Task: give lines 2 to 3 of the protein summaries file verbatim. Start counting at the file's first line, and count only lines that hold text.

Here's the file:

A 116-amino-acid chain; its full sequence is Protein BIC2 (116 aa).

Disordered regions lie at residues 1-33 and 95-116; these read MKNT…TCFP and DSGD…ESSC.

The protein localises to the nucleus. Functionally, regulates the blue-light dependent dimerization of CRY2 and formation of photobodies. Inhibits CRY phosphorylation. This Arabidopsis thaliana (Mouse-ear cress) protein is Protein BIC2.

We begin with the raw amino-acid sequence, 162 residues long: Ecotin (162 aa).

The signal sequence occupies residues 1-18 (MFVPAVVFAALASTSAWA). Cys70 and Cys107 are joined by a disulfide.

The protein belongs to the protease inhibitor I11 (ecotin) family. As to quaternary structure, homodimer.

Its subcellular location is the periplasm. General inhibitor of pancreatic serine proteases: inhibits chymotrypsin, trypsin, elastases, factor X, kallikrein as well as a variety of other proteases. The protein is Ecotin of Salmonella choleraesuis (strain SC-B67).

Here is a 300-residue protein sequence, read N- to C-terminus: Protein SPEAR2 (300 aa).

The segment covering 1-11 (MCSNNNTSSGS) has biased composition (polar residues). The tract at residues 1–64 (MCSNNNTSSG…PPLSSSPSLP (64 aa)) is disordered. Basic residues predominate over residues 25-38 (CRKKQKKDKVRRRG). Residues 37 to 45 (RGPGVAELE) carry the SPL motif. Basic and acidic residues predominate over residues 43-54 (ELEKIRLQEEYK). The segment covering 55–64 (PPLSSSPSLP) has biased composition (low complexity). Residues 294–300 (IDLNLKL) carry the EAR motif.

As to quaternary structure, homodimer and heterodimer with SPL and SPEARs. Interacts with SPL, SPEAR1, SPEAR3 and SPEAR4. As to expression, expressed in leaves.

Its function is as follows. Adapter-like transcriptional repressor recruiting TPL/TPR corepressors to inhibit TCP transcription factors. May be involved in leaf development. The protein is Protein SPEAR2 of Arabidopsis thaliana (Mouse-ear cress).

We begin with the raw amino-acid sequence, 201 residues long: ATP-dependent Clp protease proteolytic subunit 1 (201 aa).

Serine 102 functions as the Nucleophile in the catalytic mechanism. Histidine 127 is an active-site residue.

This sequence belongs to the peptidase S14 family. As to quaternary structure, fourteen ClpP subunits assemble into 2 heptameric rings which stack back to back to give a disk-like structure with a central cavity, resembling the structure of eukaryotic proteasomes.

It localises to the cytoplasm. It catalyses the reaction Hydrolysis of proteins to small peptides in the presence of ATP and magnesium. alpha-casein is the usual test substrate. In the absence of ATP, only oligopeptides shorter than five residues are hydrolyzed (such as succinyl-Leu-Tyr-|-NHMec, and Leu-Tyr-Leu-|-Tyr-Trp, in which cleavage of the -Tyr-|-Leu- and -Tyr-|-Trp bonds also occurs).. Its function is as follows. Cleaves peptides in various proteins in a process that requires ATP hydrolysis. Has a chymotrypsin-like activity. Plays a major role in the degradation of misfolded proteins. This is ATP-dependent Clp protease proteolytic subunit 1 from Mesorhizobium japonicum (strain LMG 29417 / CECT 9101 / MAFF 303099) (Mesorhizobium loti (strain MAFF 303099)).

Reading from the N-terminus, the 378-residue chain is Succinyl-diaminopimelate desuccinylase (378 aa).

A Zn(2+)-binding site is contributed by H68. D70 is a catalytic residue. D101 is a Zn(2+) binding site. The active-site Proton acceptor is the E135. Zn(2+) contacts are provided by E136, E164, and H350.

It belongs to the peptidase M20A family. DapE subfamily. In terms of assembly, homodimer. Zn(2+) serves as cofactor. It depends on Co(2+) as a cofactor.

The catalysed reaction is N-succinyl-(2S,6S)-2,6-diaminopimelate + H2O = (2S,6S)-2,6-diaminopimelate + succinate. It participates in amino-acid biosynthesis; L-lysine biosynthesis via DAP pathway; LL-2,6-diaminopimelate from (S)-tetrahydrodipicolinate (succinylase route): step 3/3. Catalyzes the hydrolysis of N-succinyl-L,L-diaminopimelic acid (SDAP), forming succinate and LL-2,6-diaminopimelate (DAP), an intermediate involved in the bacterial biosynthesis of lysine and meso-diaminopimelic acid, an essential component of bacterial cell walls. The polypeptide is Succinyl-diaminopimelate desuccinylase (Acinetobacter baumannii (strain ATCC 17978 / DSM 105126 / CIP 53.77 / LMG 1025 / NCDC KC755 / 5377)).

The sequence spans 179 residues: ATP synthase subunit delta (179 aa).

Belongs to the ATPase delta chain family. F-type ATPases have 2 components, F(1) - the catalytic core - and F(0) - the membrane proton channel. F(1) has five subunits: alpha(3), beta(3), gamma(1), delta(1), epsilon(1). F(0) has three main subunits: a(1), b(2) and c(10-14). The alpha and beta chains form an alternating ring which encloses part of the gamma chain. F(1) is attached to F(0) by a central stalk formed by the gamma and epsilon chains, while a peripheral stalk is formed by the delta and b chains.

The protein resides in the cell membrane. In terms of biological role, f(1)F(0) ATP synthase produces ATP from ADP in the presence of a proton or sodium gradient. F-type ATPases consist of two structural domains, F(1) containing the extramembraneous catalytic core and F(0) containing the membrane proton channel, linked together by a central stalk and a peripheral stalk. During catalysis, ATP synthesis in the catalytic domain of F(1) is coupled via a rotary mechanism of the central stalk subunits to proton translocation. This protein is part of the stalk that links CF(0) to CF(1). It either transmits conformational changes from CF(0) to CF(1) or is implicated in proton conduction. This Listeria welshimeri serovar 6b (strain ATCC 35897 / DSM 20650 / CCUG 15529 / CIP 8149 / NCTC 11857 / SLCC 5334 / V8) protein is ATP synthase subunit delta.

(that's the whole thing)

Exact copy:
Disordered regions lie at residues 1-33 and 95-116; these read MKNT…TCFP and DSGD…ESSC.

The protein localises to the nucleus. Functionally, regulates the blue-light dependent dimerization of CRY2 and formation of photobodies. Inhibits CRY phosphorylation. This Arabidopsis thaliana (Mouse-ear cress) protein is Protein BIC2.